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Lichtenstein: Nets Turning Corner, But Danger Lurks Around The Bend

By Steve Lichtenstein
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"Who turned on the lights?"

Brooklyn's grizzled coach Lionel Hollins wasn't being grumpy on Wednesday night; it's just that he didn't know the source or the timeline behind whatever or whoever clicked the switch that has energized his basketball team, leaving him "humbled."

The Nets had just defeated the Atlantic Division-leading Raptors, 109-93, in Toronto for their second consecutive win over a legitimate playoff team. Were the Nets—the subject of multiple trade rumors involving their trio of max-contract former All Stars--now ready to make a serious push for the postseason?

Hollins, to some fans' frustration, usually glosses over outcomes in his postgame analyses. Oh, he hasn't been shy about laying the wood on those whose effort did not meet expectations. But throughout the Nets' ups and downs (mostly downs) this season, it seemed more important to Hollins how the Nets played, not whether they won or lost. And certainly not who they played.

So, for as much as I have battered this club all season for both its wretched roster construction and uninspiring play, it wouldn't be overblowing things if Hollins took a little kudos for their recent performances.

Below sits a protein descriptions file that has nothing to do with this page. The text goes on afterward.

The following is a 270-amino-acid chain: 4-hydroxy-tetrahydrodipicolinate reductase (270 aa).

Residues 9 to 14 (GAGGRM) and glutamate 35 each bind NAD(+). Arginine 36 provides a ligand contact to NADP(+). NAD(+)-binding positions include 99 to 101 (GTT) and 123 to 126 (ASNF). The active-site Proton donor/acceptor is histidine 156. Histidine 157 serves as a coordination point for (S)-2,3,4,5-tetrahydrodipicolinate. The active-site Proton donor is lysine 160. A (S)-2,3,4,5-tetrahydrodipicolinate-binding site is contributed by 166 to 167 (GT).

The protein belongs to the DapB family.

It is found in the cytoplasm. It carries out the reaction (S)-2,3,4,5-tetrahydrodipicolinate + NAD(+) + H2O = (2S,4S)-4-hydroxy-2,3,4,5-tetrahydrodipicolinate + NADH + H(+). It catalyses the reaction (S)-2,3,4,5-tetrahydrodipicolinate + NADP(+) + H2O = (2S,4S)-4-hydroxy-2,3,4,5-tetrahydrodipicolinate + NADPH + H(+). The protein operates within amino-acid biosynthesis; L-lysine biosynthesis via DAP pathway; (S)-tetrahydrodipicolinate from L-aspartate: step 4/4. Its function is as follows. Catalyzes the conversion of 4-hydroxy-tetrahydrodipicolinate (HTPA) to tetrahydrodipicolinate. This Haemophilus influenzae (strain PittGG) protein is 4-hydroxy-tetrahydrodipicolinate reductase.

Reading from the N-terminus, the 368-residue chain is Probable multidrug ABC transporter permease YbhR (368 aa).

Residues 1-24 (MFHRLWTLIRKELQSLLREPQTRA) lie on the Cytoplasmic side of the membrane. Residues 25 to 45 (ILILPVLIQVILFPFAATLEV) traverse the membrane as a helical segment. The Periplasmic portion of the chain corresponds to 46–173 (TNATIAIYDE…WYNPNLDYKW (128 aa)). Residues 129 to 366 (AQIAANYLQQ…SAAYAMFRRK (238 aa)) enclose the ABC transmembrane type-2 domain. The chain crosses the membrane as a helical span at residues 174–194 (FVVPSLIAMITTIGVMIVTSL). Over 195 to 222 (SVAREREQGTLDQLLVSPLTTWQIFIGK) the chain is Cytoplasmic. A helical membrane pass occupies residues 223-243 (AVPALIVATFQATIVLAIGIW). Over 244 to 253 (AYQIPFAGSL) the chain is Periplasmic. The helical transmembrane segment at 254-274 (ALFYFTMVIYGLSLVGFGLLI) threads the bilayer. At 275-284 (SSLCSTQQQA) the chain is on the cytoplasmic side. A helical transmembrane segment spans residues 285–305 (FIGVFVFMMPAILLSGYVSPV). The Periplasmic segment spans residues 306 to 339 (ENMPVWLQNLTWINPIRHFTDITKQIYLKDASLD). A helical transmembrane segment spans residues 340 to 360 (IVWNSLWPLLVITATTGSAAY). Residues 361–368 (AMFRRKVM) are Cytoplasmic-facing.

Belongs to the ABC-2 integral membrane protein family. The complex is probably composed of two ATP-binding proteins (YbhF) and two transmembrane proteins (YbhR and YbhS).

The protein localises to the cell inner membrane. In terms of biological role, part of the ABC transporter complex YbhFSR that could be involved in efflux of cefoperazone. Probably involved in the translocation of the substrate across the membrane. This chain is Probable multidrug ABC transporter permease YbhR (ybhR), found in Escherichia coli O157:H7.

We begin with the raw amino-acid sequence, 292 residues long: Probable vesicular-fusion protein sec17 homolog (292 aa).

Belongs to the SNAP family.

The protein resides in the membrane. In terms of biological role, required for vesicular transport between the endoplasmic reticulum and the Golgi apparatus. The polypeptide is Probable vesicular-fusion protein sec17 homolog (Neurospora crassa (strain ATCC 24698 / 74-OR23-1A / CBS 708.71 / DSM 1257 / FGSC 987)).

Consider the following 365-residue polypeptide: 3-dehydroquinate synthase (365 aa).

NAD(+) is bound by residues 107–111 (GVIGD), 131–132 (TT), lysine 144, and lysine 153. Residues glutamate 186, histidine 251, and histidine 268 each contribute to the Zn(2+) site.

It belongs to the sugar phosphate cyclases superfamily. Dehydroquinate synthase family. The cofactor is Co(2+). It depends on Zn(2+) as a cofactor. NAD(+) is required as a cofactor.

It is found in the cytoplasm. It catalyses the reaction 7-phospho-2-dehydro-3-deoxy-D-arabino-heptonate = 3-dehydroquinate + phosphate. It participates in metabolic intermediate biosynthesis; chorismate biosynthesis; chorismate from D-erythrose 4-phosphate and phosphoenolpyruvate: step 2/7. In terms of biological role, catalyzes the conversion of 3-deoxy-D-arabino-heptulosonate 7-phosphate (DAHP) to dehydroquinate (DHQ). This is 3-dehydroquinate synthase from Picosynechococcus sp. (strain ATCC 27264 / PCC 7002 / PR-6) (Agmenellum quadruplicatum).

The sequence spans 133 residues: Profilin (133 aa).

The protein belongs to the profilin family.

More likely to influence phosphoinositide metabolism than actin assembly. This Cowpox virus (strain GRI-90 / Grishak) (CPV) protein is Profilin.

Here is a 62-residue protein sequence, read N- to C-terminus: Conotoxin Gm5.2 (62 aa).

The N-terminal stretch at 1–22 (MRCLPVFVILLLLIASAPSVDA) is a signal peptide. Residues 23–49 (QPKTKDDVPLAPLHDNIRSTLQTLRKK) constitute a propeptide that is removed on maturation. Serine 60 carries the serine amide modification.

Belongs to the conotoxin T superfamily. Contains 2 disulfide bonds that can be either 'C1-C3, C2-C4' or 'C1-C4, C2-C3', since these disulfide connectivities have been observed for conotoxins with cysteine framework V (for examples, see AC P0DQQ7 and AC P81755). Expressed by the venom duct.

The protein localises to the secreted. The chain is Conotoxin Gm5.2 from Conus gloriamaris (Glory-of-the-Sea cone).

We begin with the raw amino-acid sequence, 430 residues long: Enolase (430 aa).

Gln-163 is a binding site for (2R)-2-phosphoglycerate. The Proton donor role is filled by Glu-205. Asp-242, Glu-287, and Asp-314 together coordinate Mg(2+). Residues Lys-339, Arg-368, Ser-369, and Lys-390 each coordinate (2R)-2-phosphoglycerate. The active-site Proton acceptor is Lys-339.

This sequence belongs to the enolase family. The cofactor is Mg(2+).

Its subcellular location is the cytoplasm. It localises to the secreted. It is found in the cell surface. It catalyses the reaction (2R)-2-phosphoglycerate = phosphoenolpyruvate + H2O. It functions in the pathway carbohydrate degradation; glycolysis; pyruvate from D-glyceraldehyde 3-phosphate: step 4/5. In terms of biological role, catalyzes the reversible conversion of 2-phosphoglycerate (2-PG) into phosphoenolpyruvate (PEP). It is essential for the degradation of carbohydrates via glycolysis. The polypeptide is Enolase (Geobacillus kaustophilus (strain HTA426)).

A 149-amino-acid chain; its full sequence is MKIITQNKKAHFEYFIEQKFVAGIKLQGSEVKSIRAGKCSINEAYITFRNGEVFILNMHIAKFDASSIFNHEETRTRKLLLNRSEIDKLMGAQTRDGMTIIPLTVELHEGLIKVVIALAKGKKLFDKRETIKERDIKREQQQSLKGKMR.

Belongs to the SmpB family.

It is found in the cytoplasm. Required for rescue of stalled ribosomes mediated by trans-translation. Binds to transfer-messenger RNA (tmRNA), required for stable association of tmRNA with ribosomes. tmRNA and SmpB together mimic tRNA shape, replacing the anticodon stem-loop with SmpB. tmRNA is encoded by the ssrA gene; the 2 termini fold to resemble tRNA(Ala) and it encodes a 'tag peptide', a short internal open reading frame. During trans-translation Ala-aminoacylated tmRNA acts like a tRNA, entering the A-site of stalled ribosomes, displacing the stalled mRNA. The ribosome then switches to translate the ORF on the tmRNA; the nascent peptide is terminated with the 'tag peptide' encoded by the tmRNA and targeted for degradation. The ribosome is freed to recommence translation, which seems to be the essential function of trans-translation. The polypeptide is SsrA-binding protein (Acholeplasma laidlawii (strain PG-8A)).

Hollins did say that he saw signs of life during the Nets' victory in Sacramento two weeks ago. Of course, the Nets followed that up with two of their ugliest games of the season, losing to the Clippers and the Jazz by a combined 74 points.

Maybe the snowstorm that postponed the Portland game on January 26 was the catalyst, as it allowed the Nets to rest, heal, and make necessary tweaks.

They've certainly been a different team in the small sample size since.

Though the Nets came up short in Hot-lanta and in a home overtime loss to the Raptors, there were positive signs. The return of point guard Deron Williams from fractured rib cartilage prior to Monday's insane comeback win over the Clippers on Monday was the final galvanizing piece.

The ball moves with more precision and purpose when Williams is on the floor--Jarrett Jack played his heart out in overextended minutes running the show during D-Will's 13-game (counting the four-minute cameo versus Boston) absence, but he had a tendency to look for his own shot off the dribble in situations that called for more distribution.

The offense, which struggled to keep pace with even the weakest teams throughout January, broke through the 100-point barrier in each of their last four games. The Nets were the third-worst three-point shooting team in the league prior to this stretch, connecting at a woeful 31.7 percent clip. Their efficiency since the postponement improved to 38.2 percent, including a 9-for-19 outing in Toronto.